I have been in a freshman dorm room where a drunk, entitled college football player would not take ‘no’ for an answer when my roommate allowed him to stay in the room as a favor for a floor mate after a party. I made a lot of noise to make it clear that I was awake and he stopped and eventually passed out. Apparently he was not nearly as bothered by my roommates resistance to his advances as he was by an audience. My roommate had a black belt in karate and just froze. He was a friend of friend and we were so socialized to be “nice” that my roommate was almost date raped with me in the room. I can’t even remember if we ever told our floor mate about it or whether we just avoided her boyfriend and his cocky teammate going forward.

I have been catcalled when I dressed nicely– but appropriately- for work by construction workers and cars full of men. I wonder how many women reading this still feel their stomachs clench up EVERY time they have to walk by a construction site in preparation for the catcalling. I can’t believe that I am the only one. I have been angrily called a “fucking dyke” or a “stuck-up bitch” on more than one occasion when I refused to make eye contact, refused to smile, refused to say “thank you” to some random man trying to get my attention and/or making inappropriate comments about my body and what he would like to do to it, when I just wanted to get where I am going.

What almost feels worse about these experiences is not that they happen, but how I have learned to just shrug them off because “that’s the way it is.” It is painful for me to have the kind of conversations mothers feel are their responsibility with my own children, to try to give them a little bit of armor against this type of pervasive and casual sexual harassment, with this rape culture. It starts young with books like “It’s My Body” and progresses to conversations about if they are going to drink or experiment with drugs to please, only do that with people they know well and trust, don’t ever accept an open drink at a party, to always go out in a group when going out at night. To look out for each other. I am angry and sad about these conversations, about the fact that I am now training the next generation of girls and women to feel responsible for someone else’s behavior. For some boy or man’s sexuality.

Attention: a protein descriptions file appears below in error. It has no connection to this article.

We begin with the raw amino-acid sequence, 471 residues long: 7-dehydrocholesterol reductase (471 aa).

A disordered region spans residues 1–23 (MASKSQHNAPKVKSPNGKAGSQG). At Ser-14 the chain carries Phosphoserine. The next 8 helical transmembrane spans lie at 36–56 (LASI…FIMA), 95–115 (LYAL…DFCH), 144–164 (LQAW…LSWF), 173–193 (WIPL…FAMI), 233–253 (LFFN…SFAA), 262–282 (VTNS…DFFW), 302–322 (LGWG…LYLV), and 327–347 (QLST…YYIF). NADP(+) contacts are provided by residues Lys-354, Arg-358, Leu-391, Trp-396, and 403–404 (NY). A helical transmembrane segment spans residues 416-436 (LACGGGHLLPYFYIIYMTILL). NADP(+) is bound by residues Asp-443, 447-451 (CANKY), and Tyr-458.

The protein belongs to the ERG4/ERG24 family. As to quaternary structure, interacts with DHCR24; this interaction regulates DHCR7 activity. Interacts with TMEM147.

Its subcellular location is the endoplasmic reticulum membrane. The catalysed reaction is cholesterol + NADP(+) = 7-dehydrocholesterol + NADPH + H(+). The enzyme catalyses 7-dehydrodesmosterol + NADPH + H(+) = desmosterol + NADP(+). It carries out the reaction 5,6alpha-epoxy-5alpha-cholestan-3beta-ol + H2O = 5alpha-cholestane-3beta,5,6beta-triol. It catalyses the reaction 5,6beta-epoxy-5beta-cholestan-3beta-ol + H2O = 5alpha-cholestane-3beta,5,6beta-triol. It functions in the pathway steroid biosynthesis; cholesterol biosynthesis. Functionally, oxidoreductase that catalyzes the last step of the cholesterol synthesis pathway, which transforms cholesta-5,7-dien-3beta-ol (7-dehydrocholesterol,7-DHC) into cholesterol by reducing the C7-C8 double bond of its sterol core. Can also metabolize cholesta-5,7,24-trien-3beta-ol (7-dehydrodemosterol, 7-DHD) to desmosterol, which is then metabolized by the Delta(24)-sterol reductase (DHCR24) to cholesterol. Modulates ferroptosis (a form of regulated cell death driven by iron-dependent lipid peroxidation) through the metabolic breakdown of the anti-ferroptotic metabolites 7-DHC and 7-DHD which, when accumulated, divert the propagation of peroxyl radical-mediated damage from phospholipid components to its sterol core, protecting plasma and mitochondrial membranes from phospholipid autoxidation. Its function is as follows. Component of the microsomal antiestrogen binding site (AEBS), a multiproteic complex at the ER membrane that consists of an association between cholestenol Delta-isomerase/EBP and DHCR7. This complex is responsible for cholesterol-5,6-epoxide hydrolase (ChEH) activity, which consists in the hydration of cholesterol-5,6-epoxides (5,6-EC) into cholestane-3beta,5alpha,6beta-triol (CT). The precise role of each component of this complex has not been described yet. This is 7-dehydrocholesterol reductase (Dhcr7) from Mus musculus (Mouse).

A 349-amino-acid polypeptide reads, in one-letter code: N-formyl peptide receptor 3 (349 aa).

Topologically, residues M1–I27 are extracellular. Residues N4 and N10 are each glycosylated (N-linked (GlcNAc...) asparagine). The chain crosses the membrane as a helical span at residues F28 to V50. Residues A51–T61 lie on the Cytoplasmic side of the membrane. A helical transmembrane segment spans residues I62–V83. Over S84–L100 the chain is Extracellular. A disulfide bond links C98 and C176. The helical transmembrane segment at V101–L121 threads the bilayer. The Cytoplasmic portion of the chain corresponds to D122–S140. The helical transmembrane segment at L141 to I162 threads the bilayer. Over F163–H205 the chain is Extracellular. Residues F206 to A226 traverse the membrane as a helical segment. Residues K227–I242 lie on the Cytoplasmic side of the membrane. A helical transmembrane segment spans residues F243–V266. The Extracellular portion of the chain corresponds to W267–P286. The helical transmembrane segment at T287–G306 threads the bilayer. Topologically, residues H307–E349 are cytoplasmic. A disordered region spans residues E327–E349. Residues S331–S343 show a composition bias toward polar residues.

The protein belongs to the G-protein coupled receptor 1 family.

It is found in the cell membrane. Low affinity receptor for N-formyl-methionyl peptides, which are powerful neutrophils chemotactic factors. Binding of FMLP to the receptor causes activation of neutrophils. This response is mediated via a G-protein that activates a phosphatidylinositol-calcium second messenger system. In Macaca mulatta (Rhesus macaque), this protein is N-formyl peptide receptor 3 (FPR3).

I realize that the many people, mostly men, who point out that potential harassers and rapists should remember that a girl or woman is someone else’s mother/sister/wife truly mean well but this really pisses me off. It should not matter if I am some man’s wife, some man’s daughter, or some boy’s sister. The fact that I am should be enough. I am a human being, not an object. I am complete and entire on my own, regardless of my relationship to others. Regardless of my relationship to a boy or a man. I deserve to have my wishes, boundaries and personal integrity respected because I am a thinking, breathing human being in this world.

 

Image from The Odyssey Online

Original post: © 2016 Christine Elizabeth Ray – All Rights Reserved

Revision: © 2017 Christine Elizabeth Ray – All Rights Reserved

Christine E Ray’s Composition of a Woman, out now!

Front cover cropped

Composition of a Woman is currently available on Amazon.comAmazon.ca (Canada) and Amazon Europe ( Amazon.co.ukAmazon.deAmazon.fr,Amazon.it, and Amazon.es.)

It should be available of Book Depository and Barnes & Noble soon.

Signed copies of Composition of a Woman are also available on the Sudden Denouement Etsy site.

Watch this incredible video by Dena Daigle for taste of Christine E Ray’s gorgeous work and unmatched talent: